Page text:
How do you keep Honey Power cohesive in its events, aesthetic, and theme, but also open and inclusive?
CHELSEA: Recently, someone made a comment that Honey Power seemed like a sorority. Not everyone gets it. Since hearing that, we’ve discussed it ourselves, and we’re trying to find ways to make it more inclusive. At the same time, we can’t realistically expand too much right now, because we’re still trying to get organized. We 100 percent want people to feel like they can reach out and join in. In all of our zines, we include all of our social media and contact info. We encourage people to collaborate with us.
MUKTA: In terms of being cohesive, when you deal with a lot of people, there’s a lot of different goals and missions. We don’t have a set mission statement yet—we have ideas of what we want Honey Power to be, but we’re still very new and the exciting thing is, in a year’s time, we’re going to know who we are. More than what we think right now.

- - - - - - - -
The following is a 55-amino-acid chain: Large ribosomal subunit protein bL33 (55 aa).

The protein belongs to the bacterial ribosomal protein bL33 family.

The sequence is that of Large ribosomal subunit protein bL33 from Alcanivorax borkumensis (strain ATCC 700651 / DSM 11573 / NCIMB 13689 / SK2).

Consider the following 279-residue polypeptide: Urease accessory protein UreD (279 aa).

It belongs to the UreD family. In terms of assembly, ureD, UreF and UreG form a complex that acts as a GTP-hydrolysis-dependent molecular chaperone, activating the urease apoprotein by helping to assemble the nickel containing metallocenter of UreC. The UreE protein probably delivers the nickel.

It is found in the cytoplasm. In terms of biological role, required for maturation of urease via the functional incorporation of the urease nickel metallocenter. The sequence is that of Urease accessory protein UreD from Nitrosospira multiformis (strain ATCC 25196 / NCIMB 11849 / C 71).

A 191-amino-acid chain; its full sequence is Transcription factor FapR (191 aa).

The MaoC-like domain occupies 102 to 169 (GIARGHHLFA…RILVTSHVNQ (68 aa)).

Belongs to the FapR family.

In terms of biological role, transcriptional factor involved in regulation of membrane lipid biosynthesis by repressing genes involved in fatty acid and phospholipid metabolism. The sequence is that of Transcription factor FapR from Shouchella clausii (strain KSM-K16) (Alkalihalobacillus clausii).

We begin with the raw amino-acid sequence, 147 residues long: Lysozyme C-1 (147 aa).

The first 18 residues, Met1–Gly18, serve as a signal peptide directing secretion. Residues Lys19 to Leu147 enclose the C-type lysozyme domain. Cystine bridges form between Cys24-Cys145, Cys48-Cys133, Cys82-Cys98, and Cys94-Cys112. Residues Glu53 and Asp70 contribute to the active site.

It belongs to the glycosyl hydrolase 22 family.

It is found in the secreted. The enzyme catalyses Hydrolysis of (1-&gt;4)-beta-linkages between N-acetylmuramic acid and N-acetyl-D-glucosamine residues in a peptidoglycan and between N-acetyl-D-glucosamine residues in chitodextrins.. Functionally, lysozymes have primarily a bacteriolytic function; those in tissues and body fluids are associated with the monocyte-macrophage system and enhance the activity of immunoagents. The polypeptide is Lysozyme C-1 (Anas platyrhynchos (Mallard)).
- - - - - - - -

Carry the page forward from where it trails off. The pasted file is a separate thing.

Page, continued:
CHELSEA: On the other end too, it’s exciting to know that we can keep evolving. Our first meeting, we stressed that Honey Power can be whatever we want it to be. It’s a collective. We started off being a DJ collective, but then we started doing so many things, so we called ourselves a music and arts collective. And now we just called ourselves a collective, because it can be anything. We can do what we want with it. It’s an excuse to get a bunch of people together and do fun, creative stuff.
MUKTA: People have different goals, and that’s completely OK, as long as we’re supportive of one another and not inhibiting anyone.